The idea that the dance floor reigns supreme has been the spirit in Detroit since producers like Derrick May, Juan Atkins and Kevin Saunderson championed the techno movement in the early 1980s. “The Belleville Three,” as they called themselves, ushered in new waves of likeminded artists from Carl Craig to Moodymann to Matthew Dear. Since 2000, these artists, and now some of the best-known talent from around the world, have celebrated the culture at the Movement Electronic Music Festival in Downtown’s Hart Plaza, a couple hundred feet from where Wayne panhandles in front of the tunnel.

We leave the coffee shop and head to High Bias, across the street. The walls of the studio’s control rooms are lined with modular synths, and instruments are everywhere. The downstairs studio is filled with drum kits and keyboards. The feeling of a musical playground is driven home by Saginaw’s giddiness when we arrive.

In between listening to mixes by Tijuana-based psych-gaze band Mint Field, who are staying at the studio while they record for a period, Koltay kneads a sourdough loaf in the kitchen and cracks jokes about being one of the “aging hipsters who’ve been here for more than 10 years.” Before going full bore with High Bias in Detroit, Koltay had a studio in Cincinnati and did live sound for bands like The War on Drugs and Deerhunter. In 2002, when he got an opportunity to secure a space where people could come to him, he started building out his current location, and it’s been a go-to Detroit studio ever since. Koltay fixes his shaggy black hair behind his ears and reminisces about the sleek facility that he remodeled, upgraded and eventually completed in 2004. “Everyone has a laptop, but it was like, ‘Who do I know that has $75,000 in equipment and lives in Detroit?’” he half-jokes.

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A mural on Joseph Campau Avenue in the encircled city of Hamtramck.

Meanwhile, the Saginaws are discussing an ambient show they’re putting on later in the month, as well as another big project they’re working on together: a converted auto garage uptown in Hamtramck that they’re turning into an art gallery, music studio, ceramics studio and home base for their newly founded label, Portage Garage Sounds (PGS). It’s the opportunity to truly build something physical that’ll create the feeling of “home” for Saginaw, and Detroit is one of the few cities left where artists can purchase property to build into a haven.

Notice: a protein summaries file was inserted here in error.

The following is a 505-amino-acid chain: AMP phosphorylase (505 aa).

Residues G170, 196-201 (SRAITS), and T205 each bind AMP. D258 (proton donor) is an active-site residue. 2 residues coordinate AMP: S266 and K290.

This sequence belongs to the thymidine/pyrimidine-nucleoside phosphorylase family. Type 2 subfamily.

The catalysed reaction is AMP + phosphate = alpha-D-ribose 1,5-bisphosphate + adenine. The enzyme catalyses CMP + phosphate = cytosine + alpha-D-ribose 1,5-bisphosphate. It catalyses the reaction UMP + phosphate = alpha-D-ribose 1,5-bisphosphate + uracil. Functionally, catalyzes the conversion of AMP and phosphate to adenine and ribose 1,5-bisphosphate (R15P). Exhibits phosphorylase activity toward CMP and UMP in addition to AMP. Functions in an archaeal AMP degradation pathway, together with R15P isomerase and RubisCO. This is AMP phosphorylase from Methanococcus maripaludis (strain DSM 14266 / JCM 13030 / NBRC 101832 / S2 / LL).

Five miles north of Downtown, Hamtramck isn’t technically in Detroit. It’s two square miles surrounded by Detroit. A city within a city. What was once a 90% Polish area in 1970 has become Michigan’s most ethnically diverse city, with large portions of the population hailing from Yemen, Bangladesh and Pakistan.

Joseph Campau Avenue runs through the center of a hardly developed business district, and we watch the neighborhood pass by from the window of Yemen Cafe. Two Muslim boys on a single bicycle ride past political ads touting candidates for Hamtramck’s city council—the first majority Muslim council in the country. Five girls wearing hijabs walk hand-in-hand past a series of murals; some of the art seems trivial and misplaced, while some of it honors the area’s Muslim heritage. Older Muslim men smoke cigarettes and argue as the No. 95 bus zips by with only two visible passengers.

Off of Lumpkin Street, one of Hamtramck’s two highway exits, parents open their folding chairs at Pulaski Park and watch their kids play tee-ball. Across the street from the park, we pull into the driveway of the Portage Garage, a low-slung white hunk of a building that the Saginaws recently bought. On the other side of the garage is an enormous empty parking lot, and everything is surrounded by a residential area—not exactly where you’d expect a gallery and studio to go up, but the Saginaws want to build in a community-minded way.